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‘Hayne got it wrong’: Committee chair backs status quo

by Charbel Kadib11 minute read
‘Hayne got it wrong’: Committee chair backs status quo

Commissioner Kenneth Hayne’s recommendation to overhaul the broker remuneration model missed the mark, according to the chair of the House of Representatives’ standing committee on economics.

On Monday (29 June), the House of Representatives standing committee on economics announced that it would scrutinise the mortgage broking sector in a new hearing, which forms part of its ongoing review of Australia’s financial institutions.

The hearing commenced this morning (30 June), with the Mortgage & Finance Association of Australia (MFAA) and the Finance Brokers Association of Australia (FBAA) fronting the committee to discuss recent regulatory developments in the broking industry.

Tim Wilson, Liberal MP and chair of the committee, opened the questioning by revealing that in his view, recommendations handed down by commissioner Kenneth Hayne in the final report of the banking royal commission to scrap commission-based remuneration in the broking industry were off the mark.  


Before enquiring about the industry’s position on commissions, Mr Wilson said: “I actually think Hayne got it wrong on mortgage brokers and trailing commissions.”

In response, MFAA CEO Mike Felton pointed to findings from previous inquiries conducted by the Australian Securities and Investments Commission (ASIC) and Treasury, noting the utility of trail commissions as a “controlling mechanism”, which has “stood the industry in good stead” and “improved customer outcomes”.

“ASIC reviewed our industry in great detail and did not recommend that trail commission be banned,” he said.

“They did not find it directly leading to poor outcomes and, in fact, they went as far as to say that trail incentivises higher quality loans. 

“A similar sentiment was expressed by Treasury, saying that conflicts in the absence of trail and clawback would be worsened, again highlighting the control mechanism that exists within trail.”

Citing data collected by Deloitte Access Economics and CoreLogic, Mr Felton added that with trail comprising of approximately 50 per cent of a mortgage broker's income, which averages around $86,500 per annum before tax, a ban could devastate the industry.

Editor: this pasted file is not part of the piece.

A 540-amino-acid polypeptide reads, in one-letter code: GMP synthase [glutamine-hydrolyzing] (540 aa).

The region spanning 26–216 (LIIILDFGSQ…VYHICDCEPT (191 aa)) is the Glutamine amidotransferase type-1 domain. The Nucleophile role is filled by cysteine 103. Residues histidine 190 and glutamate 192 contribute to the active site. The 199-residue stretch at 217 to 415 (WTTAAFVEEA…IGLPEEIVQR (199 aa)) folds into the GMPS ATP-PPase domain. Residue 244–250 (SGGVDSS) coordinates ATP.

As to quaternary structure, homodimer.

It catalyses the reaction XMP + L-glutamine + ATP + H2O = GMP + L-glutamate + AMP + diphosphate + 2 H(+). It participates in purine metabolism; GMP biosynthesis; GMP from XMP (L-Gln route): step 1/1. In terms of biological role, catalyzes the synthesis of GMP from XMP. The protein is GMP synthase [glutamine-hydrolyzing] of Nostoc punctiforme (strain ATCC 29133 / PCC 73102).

“Removing 50 per cent of that income in the abolition of trail – if it was not topped up into upfront – would not be a good outcome for our industry and would challenge the viability of the important mortgage broking industry that drives competition and access to credit,” he said.

Representing the FBAA, David Carson, regulatory compliance specialist at Compliance One, echoed Mr Felton’s sentiment.

“The recommendations relating to remuneration that came out of the royal commission were some of the most surprising,” he said.

“They certainly have significant potential ramifications for the industry, and as Mike Felton has said, prior reviews of remuneration structures had not demonstrated any significant need to overhaul the remuneration structures of mortgage brokers.”

Mr Carson added: “I’d agree with the chair on this also, we think the royal commission recommendations were not on point.”

The federal government opted not to implement the banking royal commission’s proposed ban on commission-based remuneration, instead announcing that Treasury would lead a review into broker remuneration in 2022.

The standing committee on economics’ hearing is yet to conclude, with the Australian Finance Group to appear before the committee later this afternoon.

[Related: Broking groups to face parliamentary scrutiny]

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Charbel Kadib


Charbel Kadib is the news editor on The Adviser and Mortgage Business.

Before joining the team in 2017, Charbel completed internships with public relations agency Fifty Acres, and the Department of Communications and the Arts.

Email Charbel on: [email protected]